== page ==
A week after Instagram Threads announced it had begun testing a search feature in Australia and New Zealand, the feature is today expanding to “most” English and Spanish-speaking countries, according to a post on Threads by Meta CEO Mark Zuckerberg.
Though Threads — Meta’s attempt at rivaling Twitter, now called X — had offered a rudimentary search feature when it launched, it would only surface Threads users, not their content. That changed with the launch of full-text search last week, allowing users to seek out keywords and topics being discussed on the platform, not just other people.
“We are actively listening to the community’s feedback and working on more features to improve the search experience,” the company said in a statement at the time of the initial tests.
The rapid expansion of Threads search to more markets is part of Instagram’s broader efforts to increase engagement on its app. Threads had experienced a blowout debut, becoming the fastest app to reach 100 million users to date, thanks to how it tied in the new user onboarding experience to its larger parent app, Instagram, making it easier for users to immediately have both followers and a following.
However, in the weeks since Threads’ July arrival, user activity declined.
Mobile intelligence firm Sensor Tower reported in August that Threads’ daily active users had dropped 82% since launch, and there were now just 8 million users accessing the app daily. To address this drop, Threads has quickly rolled out more features users have requested — like search, as well as a fully functional web app. But the latter also had little impact in terms of bringing more usage to the platform, data from digital intelligence firm Similarweb indicated. It found that the traffic bump from the web app launch was only 3% on a global basis.
Other new features Threads added shortly after its launch have included a chronological feed, a place to see your likes, a reposts tab, and other minor tweaks. But users still need more to make the switch from Twitter/X, it seems — for example, lists, bookmarks, and, importantly, trends.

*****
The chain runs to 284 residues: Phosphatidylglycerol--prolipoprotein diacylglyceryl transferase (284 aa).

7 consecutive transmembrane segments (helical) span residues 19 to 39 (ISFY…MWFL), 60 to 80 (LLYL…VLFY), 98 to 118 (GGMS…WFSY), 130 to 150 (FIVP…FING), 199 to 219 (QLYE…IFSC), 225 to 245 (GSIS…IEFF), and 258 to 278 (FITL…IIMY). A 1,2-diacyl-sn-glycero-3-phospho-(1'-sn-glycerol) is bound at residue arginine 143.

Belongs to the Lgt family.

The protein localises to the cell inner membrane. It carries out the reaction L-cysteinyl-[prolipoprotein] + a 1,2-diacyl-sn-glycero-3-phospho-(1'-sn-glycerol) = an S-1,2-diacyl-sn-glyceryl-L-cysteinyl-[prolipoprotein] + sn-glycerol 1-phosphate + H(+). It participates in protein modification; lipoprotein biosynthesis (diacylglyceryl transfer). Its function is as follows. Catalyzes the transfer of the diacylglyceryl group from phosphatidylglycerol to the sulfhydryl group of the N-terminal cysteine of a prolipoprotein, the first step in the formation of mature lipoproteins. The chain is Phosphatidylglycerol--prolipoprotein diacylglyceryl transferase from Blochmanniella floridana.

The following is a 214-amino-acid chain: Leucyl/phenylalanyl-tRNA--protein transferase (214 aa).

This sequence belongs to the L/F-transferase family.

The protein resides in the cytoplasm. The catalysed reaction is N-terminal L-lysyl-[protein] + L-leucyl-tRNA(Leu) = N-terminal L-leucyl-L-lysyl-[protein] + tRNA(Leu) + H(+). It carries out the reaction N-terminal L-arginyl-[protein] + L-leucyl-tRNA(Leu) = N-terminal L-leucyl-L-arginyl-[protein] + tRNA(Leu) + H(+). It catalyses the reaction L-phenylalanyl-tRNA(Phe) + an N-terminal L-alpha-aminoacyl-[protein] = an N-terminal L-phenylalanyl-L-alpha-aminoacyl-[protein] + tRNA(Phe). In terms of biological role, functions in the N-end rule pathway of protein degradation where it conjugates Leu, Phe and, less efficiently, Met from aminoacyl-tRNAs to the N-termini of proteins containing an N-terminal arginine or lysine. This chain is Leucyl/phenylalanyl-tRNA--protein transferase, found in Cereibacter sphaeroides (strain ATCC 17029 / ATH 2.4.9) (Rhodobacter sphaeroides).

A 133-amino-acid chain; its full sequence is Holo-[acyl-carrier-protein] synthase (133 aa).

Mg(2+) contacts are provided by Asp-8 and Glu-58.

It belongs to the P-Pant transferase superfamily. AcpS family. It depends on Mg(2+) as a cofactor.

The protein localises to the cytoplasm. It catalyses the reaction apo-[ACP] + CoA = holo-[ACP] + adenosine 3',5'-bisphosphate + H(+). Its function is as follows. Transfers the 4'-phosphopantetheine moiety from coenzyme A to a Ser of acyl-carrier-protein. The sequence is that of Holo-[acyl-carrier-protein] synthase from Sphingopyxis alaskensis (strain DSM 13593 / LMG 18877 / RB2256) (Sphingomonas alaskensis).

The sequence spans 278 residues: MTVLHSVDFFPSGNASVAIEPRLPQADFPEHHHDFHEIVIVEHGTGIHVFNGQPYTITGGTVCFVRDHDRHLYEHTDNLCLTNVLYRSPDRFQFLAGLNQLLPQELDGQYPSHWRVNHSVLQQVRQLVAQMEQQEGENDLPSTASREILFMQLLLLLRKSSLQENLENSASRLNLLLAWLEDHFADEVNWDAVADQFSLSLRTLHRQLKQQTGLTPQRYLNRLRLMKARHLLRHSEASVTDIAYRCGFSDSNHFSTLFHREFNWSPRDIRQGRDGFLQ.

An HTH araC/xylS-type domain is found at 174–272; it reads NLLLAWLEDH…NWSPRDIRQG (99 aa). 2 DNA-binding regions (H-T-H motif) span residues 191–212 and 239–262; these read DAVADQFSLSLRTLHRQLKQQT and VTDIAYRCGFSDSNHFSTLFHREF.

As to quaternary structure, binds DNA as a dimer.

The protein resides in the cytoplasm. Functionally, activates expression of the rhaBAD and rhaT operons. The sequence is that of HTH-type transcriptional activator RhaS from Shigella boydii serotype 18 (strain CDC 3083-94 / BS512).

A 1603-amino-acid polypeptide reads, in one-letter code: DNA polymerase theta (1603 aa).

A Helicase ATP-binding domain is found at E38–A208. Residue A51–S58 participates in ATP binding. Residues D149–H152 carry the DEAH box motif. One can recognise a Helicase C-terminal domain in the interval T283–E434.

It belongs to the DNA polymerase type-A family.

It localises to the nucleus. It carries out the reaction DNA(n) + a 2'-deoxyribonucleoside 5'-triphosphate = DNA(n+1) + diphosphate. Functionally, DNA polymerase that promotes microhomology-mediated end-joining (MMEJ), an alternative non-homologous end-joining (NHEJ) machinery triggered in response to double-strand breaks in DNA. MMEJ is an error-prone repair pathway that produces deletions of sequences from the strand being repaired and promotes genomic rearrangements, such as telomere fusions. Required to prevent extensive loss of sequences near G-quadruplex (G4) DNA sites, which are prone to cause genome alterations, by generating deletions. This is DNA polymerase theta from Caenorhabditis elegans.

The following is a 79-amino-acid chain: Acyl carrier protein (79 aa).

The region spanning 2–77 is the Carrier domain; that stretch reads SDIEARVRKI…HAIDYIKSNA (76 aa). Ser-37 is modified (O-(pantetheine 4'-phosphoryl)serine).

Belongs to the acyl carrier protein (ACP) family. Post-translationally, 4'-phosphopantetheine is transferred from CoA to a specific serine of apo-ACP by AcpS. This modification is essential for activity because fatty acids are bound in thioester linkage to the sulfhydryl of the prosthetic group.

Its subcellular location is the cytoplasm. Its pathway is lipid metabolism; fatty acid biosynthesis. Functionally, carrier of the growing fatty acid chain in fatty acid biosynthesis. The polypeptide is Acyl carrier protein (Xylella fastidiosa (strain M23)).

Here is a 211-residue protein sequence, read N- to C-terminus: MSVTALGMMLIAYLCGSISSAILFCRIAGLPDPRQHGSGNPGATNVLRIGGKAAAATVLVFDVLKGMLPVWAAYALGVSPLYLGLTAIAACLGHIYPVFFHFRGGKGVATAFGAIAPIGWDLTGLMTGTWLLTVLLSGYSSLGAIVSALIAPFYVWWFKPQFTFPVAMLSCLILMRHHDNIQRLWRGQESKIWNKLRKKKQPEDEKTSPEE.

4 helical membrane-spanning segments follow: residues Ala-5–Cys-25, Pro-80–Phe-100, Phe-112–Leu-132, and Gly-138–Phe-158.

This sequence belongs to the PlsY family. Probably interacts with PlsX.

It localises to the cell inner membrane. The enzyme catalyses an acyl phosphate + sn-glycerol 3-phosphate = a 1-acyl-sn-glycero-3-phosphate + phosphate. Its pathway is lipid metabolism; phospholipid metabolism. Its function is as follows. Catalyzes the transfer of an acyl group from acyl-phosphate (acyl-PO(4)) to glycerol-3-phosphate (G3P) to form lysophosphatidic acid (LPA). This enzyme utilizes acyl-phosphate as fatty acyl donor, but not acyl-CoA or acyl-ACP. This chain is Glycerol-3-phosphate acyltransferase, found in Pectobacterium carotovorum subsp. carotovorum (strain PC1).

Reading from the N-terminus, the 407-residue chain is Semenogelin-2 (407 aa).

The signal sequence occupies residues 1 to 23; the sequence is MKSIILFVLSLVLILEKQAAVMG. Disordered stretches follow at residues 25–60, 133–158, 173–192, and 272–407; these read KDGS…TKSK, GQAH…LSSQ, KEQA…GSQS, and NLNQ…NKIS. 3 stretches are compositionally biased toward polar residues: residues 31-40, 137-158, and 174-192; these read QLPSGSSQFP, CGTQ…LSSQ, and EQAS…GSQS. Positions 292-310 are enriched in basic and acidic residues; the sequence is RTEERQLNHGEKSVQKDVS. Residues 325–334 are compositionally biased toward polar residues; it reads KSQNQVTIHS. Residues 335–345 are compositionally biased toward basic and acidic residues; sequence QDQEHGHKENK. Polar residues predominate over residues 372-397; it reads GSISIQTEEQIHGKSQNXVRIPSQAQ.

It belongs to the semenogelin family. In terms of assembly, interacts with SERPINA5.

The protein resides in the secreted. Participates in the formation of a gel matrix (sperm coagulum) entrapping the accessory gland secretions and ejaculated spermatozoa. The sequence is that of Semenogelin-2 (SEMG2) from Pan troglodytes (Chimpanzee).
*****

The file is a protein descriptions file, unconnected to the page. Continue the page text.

Without the combination of both search and trends — features that made Twitter a global conversation hub — Threads is less compelling. X’s timeline is not just a feed of updates, it’s a way to see which topics are bubbling up across the platform and what news is breaking. Today Threads is pleasant enough to scroll through — especially with its panoramic photo feature— but it doesn’t have the feel of a real-time news network.
Still, Threads may get an extra bump with the expansion of search as it’s timed alongside X owner Elon Musk’s latest erratic behavior which has him threatening to sue the Anti-Defamation League (ADL), an organization that works to combat antisemitism, extremism, and bigotry. Musk believes the ADL is to blame for X’s declining ad revenues and not, say, X’s less stringent moderation policies in favor of Musk’s preferred brand of “free speech” which has led to an increase in antisemitic content and hate speech on the platform, according to the ADL and others.
As for Threads, Zuckberg suggested the rollout of search will continue as he noted that after the English and Spanish-speaking markets, there would be “more to come.”